Trustees and school leaders have identified key areas for development and are making changes to support the school’s ongoing improvement. The board’s commitment to culturally responsive practice is designed to enhance partnerships with families and whānau focus on their children’s learning progress.

School leaders, trustees and teachers are supporting children’s achievement of valued outcomes by:

  • more coherent school wide planning

  • promoting digital technology as a tool to support learning. 

Sustainable development for equity and excellence

What further developments are needed in school processes to achieve equity and excellence?

School leaders have identified and ERO’s evaluation affirms, that key areas for review and development to promote equitable outcomes for all students, are to:

  • refine target setting to include a common definition of acceleration and more clearly identify and focus on individuals and groups at risk of not achieving
  • more effectively track, monitor and report on the progress of target learners
  • review and strengthen teacher inquiry to link with appraisal and school wide targets
  • enhance children’s capability to have greater responsibility for their learning
  • thoroughly review the school’s curriculum to ensure coverage of all key aspects
  • continue strengthening relationships with families and whānau.

The school is a member of the local Community of Learning| Kāhui Ako. They support the ongoing focus on raising levels of achievement by working more closely with contributing primary schools to set agreed achievement ‘signposts’ and moderate teacher assessment judgements.

An established self-review process is in place that is reflective, informs decision making and leads to ongoing improvement. Strengthening the evaluative aspects of review should support trustees and teachers to more effectively measure the impact of systems and processes on student outcomes and identify next steps.

Board assurance on legal requirements

Before the review, the board and principal of the school completed the ERO board assurance statement and self-audit checklists. In these documents they attested that they had taken all reasonable steps to meet their legislative obligations related to the following:

  • board administration

  • curriculum

  • management of health, safety and welfare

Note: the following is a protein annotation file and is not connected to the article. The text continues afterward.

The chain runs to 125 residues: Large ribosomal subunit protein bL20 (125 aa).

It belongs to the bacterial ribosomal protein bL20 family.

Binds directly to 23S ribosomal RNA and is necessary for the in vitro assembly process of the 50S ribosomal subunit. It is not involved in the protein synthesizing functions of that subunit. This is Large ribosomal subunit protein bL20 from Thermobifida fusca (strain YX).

• personnel management

  • asset management.

During the review, ERO checked the following items because they have a potentially high impact on student safety and wellbeing:

  • emotional safety of students (including prevention of bullying and sexual harassment)

  • physical safety of students

  • teacher registration and certification

  • processes for appointing staff

  • stand down, suspension, expulsion and exclusion of students

  • attendance

  • school policies in relation to meeting the requirements of the Vulnerable Children Act 2014.

Appraisal audit

There is an appropriate appraisal process that affirms teacher practices and should contribute to ongoing teacher improvement. 

Going forward

How well placed is the school to accelerate the achievement of all children who need it?

The school has capacity and capability to accelerate learning for all children. However, disparity in achievement for Māori and other children remains.

Leaders and teachers:

  • know the children whose learning and achievement need to be accelerated

  • need to develop and implement approaches that effectively meet the needs of each child.

The school agrees to:

  • develop more targeted planning to accelerate learning for children

  • strengthen monitoring of targeted planning, improved teaching, and children’s progress

  • discuss the school’s progress with ERO.

ERO will provide an internal evaluation workshop to support the school to develop effective planning and monitoring processes to support equity and excellence for all children. 

ERO is likely to carry out the next review in three years.

Alan Wynyard

Deputy Chief Review Officer Central (Acting)

15 August 2017

About the school 

Location

Porirua

Ministry of Education profile number